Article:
Michigan Legislative Update
Week of November 19, 2015
by Judy Augenstein
The Legislature is on recess this week, but meetings and decisions are still being made. Supporters of enabling more refugees from Syria in Michigan sharply criticized Governor Rick Snyder's decision to suspend state efforts on that front in response to the recent terrorist attacks in Paris and Lebanon, while several Republicans praised the move, saying bringing the refugees was a horrible idea from the beginning.
Governor Snyder has made a big point during his nearly five years in office of labeling himself the most pro-immigrant governor in the country. And in the wake of the Syrian civil war, now raging for four years, hundreds of thousands of Syrians have fled the country as refugees, some 200,000 to Europe and another 4 million in other Middle Wast countries, according to the United Nations.
The Governor's administration had been working with Lutheran Social Services of Michigan to intensify the state's efforts to place Syrian refugees, but those will now be put on hold. Snyder said he is asking the U.S. Department of Homeland Security to review its procedure on vetting refugees to enter the country to determine whether strengthening is needed.
Next month the House Appropriations Committee will take up bills that would allow prisoners deemed medically frail a chance at parole, stated House Appropriations Committee Chair Al Pscholka, R-Stevensville. Pscholka ad two other legislators ar the primary sponsors of the four bill package, which they say is a way to reduce state costs while not increasing public safety risk.
One bill allows the Parole Board to grant parole for prisoners determined to be medically frail if the prisoners agree to be placed in an appropriate medical facility. One bill allows for medical parole ad would allow victims to address the Parole Board on such instances of when parole is being considered. The finally bill makes it a misdemeanor crime for someone to help a medically frail parole leave a facility where the parole had agreed to be placed. The plan is to address the package before the end of this year.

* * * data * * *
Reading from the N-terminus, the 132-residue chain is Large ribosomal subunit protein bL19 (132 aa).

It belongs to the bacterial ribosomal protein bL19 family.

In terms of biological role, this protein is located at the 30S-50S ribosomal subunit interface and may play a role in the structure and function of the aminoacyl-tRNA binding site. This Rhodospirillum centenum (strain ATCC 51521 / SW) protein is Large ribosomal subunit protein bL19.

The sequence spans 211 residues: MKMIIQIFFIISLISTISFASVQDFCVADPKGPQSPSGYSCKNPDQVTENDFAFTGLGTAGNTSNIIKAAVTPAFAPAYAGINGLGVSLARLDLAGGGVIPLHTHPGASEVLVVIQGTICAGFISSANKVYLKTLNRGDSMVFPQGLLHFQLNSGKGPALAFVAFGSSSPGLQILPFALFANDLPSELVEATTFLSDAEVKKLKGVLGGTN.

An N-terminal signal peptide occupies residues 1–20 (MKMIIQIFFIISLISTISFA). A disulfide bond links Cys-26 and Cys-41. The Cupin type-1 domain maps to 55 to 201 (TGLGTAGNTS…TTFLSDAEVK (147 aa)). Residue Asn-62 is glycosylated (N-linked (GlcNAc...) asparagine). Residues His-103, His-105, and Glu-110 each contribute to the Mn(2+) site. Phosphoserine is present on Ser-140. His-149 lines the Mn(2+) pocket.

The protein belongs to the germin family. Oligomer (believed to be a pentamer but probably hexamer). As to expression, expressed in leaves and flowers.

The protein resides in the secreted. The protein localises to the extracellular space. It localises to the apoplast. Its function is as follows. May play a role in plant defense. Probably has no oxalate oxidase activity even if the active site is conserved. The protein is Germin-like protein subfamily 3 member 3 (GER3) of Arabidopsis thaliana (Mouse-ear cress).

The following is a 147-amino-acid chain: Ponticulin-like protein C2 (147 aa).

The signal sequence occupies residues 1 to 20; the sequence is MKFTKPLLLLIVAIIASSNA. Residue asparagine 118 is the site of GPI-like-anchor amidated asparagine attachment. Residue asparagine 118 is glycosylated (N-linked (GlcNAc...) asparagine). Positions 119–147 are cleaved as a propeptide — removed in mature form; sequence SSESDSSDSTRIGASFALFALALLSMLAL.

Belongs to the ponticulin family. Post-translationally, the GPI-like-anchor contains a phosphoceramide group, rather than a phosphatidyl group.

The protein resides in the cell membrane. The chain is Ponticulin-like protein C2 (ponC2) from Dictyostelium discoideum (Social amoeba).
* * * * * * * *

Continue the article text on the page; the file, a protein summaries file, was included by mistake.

Progress Michigan announced this week it would launch a new website as part of a broader "Sunshine Squad" campaign seeking to make the Legislature more accountable on the heels of a report that indicated Michigan ranked last nationally when it comes to ethics and transparency laws. The website features every member of the Legislature, not including the seats yet to be filled by special elections, broken down by committee assignment and House and Senate district. Each legislators' specific page currently features committee assignments and searchable financial contributions so residents can find where their legislator's financial support is coming from, the group said in a statement.
"Our elected officials in the legislature have gotten away with shielding themselves from public scrutiny for too long.This campaign will shine some light on their action and who is putting money into their campaign coffers." Executive Director Lonnie Scott said. The Sunshine Squad is intended to promote transparency, increase public disclosures and to hold our lawmakers accountable.